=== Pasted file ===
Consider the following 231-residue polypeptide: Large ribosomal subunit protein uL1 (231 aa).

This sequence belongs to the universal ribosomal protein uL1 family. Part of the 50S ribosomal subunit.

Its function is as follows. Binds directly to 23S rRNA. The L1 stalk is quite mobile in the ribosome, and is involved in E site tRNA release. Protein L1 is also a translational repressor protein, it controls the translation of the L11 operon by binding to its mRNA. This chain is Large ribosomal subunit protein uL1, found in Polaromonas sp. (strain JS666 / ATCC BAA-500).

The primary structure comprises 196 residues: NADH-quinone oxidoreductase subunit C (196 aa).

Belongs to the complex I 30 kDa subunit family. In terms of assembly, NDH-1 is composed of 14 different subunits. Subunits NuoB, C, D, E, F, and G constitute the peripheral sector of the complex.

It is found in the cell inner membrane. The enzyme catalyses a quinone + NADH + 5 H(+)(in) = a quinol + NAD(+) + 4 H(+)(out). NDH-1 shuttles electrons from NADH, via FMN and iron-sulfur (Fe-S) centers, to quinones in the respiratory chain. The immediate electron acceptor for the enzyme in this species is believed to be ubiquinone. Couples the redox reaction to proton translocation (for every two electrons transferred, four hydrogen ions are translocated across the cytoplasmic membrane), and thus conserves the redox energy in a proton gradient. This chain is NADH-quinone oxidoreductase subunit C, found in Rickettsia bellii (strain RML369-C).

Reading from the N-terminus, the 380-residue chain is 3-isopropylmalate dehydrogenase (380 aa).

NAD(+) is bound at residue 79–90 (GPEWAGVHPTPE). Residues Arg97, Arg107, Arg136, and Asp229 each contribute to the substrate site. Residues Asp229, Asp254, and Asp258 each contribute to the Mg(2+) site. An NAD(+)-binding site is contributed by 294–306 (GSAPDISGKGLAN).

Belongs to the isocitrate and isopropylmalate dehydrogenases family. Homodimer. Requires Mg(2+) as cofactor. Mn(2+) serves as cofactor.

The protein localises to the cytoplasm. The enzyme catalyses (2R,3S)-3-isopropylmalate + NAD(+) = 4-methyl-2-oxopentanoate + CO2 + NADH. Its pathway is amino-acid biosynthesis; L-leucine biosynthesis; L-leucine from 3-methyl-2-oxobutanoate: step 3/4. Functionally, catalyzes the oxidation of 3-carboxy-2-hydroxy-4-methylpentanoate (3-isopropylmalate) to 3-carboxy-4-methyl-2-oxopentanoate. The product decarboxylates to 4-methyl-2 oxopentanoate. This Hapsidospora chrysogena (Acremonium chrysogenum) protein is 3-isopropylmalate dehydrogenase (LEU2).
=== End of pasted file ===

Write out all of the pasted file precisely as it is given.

Consider the following 231-residue polypeptide: Large ribosomal subunit protein uL1 (231 aa).

This sequence belongs to the universal ribosomal protein uL1 family. Part of the 50S ribosomal subunit.

Its function is as follows. Binds directly to 23S rRNA. The L1 stalk is quite mobile in the ribosome, and is involved in E site tRNA release. Protein L1 is also a translational repressor protein, it controls the translation of the L11 operon by binding to its mRNA. This chain is Large ribosomal subunit protein uL1, found in Polaromonas sp. (strain JS666 / ATCC BAA-500).

The primary structure comprises 196 residues: NADH-quinone oxidoreductase subunit C (196 aa).

Belongs to the complex I 30 kDa subunit family. In terms of assembly, NDH-1 is composed of 14 different subunits. Subunits NuoB, C, D, E, F, and G constitute the peripheral sector of the complex.

It is found in the cell inner membrane. The enzyme catalyses a quinone + NADH + 5 H(+)(in) = a quinol + NAD(+) + 4 H(+)(out). NDH-1 shuttles electrons from NADH, via FMN and iron-sulfur (Fe-S) centers, to quinones in the respiratory chain. The immediate electron acceptor for the enzyme in this species is believed to be ubiquinone. Couples the redox reaction to proton translocation (for every two electrons transferred, four hydrogen ions are translocated across the cytoplasmic membrane), and thus conserves the redox energy in a proton gradient. This chain is NADH-quinone oxidoreductase subunit C, found in Rickettsia bellii (strain RML369-C).

Reading from the N-terminus, the 380-residue chain is 3-isopropylmalate dehydrogenase (380 aa).

NAD(+) is bound at residue 79–90 (GPEWAGVHPTPE). Residues Arg97, Arg107, Arg136, and Asp229 each contribute to the substrate site. Residues Asp229, Asp254, and Asp258 each contribute to the Mg(2+) site. An NAD(+)-binding site is contributed by 294–306 (GSAPDISGKGLAN).

Belongs to the isocitrate and isopropylmalate dehydrogenases family. Homodimer. Requires Mg(2+) as cofactor. Mn(2+) serves as cofactor.

The protein localises to the cytoplasm. The enzyme catalyses (2R,3S)-3-isopropylmalate + NAD(+) = 4-methyl-2-oxopentanoate + CO2 + NADH. Its pathway is amino-acid biosynthesis; L-leucine biosynthesis; L-leucine from 3-methyl-2-oxobutanoate: step 3/4. Functionally, catalyzes the oxidation of 3-carboxy-2-hydroxy-4-methylpentanoate (3-isopropylmalate) to 3-carboxy-4-methyl-2-oxopentanoate. The product decarboxylates to 4-methyl-2 oxopentanoate. This Hapsidospora chrysogena (Acremonium chrysogenum) protein is 3-isopropylmalate dehydrogenase (LEU2).